The 3-6 million Americans with atrial fibrillation face a five-fold risk of stroke.* Lifelong oral anticoagulation, with either warfarin or a new oral anticoagulant (NOAC), is recommended for most patients to prevent stroke.

Patients and their physicians have a choice among different drugs but with little evidence to guide the choice.

Leveraging the rich data from OptumLabs®, Mayo Clinic researchers investigated whether clinical trial results of the new drugs apply to patients in everyday practice, and addressed new questions that cannot be answered by the trials.  

Research highlights

 

Comparative effectiveness and safety

NOACs are generally effective and safe across various patient populations. When comparing one NOAC to another, they have similar effectiveness but different safety profiles.

Adherence

Fewer than half of patients adhered to the drugs. Adherence appears to be most important in patients with high baseline risk, whereas the benefit of anticoagulation may not outweigh the harm in low-risk patients.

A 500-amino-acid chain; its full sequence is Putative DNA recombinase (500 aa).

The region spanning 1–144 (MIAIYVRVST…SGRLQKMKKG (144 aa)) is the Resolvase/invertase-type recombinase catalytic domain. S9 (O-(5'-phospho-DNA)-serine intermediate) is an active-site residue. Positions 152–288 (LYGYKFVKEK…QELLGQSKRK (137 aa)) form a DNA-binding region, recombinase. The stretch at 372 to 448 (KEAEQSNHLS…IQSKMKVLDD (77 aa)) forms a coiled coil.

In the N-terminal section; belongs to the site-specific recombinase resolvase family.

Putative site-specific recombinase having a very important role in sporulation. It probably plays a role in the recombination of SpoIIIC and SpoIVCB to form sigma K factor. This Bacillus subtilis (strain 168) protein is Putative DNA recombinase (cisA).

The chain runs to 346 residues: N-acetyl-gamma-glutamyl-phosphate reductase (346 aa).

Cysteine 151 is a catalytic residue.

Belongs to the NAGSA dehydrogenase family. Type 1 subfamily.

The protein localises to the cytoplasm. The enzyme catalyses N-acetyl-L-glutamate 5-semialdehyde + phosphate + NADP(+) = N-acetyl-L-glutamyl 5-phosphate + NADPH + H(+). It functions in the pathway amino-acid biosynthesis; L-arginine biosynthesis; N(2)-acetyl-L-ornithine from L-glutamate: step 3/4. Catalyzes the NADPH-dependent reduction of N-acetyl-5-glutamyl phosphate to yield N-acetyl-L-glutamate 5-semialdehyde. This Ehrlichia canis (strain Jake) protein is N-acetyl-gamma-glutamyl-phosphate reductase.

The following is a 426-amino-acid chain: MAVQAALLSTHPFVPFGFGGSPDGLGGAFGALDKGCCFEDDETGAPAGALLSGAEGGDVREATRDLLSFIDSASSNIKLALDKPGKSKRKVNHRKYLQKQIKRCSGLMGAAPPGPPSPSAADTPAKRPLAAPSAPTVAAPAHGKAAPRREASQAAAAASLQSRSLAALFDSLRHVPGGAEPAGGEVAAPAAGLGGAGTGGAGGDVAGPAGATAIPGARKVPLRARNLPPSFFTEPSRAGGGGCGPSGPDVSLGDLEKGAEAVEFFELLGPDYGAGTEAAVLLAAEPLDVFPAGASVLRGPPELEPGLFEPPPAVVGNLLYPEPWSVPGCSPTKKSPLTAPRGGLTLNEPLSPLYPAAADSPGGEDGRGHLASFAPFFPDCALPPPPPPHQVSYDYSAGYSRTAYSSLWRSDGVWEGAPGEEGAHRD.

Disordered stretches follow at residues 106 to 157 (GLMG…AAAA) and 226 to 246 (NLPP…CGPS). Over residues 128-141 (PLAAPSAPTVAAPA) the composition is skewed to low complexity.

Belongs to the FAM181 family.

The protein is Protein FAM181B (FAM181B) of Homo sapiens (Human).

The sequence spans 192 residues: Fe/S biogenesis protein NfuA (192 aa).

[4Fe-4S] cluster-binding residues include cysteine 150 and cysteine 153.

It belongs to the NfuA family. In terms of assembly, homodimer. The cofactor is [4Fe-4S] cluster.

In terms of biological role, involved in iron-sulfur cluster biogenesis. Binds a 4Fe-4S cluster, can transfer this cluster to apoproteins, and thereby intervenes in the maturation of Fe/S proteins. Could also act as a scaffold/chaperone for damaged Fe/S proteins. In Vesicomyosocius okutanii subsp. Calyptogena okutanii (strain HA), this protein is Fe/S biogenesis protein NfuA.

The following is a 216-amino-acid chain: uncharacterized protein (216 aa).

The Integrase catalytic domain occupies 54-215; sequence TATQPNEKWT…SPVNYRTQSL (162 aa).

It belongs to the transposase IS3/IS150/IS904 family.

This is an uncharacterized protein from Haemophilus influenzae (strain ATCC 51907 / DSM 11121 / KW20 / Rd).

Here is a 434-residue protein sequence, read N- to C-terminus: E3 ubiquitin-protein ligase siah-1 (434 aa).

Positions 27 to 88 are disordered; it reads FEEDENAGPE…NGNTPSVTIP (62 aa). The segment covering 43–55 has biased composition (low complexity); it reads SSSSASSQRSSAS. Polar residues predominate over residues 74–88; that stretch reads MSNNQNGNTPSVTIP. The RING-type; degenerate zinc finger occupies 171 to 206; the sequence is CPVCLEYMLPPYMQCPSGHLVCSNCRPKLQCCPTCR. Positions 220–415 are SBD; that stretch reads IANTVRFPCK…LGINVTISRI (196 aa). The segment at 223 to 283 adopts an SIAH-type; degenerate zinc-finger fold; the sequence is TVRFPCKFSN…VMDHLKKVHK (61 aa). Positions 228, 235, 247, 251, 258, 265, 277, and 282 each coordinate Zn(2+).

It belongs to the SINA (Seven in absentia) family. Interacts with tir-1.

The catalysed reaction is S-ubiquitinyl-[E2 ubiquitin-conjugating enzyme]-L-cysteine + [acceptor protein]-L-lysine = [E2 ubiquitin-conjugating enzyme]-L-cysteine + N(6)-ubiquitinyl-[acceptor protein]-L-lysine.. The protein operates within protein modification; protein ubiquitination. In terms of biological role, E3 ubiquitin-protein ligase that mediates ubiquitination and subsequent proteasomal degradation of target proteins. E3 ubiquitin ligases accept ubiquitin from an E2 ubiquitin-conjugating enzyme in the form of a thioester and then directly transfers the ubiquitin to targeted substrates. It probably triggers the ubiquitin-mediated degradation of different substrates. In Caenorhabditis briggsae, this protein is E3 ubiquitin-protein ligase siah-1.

Inappropriate dosing

One in six patients was prescribed with a NOAC dose inconsistent with the FDA labeling. Overdosing was associated with worse safety without a benefit in effectiveness. Underdosing was associated with worse effectiveness without a benefit in safety.

See publications

Translation

 

Guiding clinical decisions

This research has yielded over 10 high-impact publications and interest from many health care stakeholders. The Mayo team is now leveraging findings to build patient shared decision aids and other clinical decision support tools that doctors can use for anticoagulants.

 

 

*Centers for Disease Control and Prevention. Atrial fibrillation fact sheet. Published Aug. 22, 2017. Accessed Sept. 27, 2017.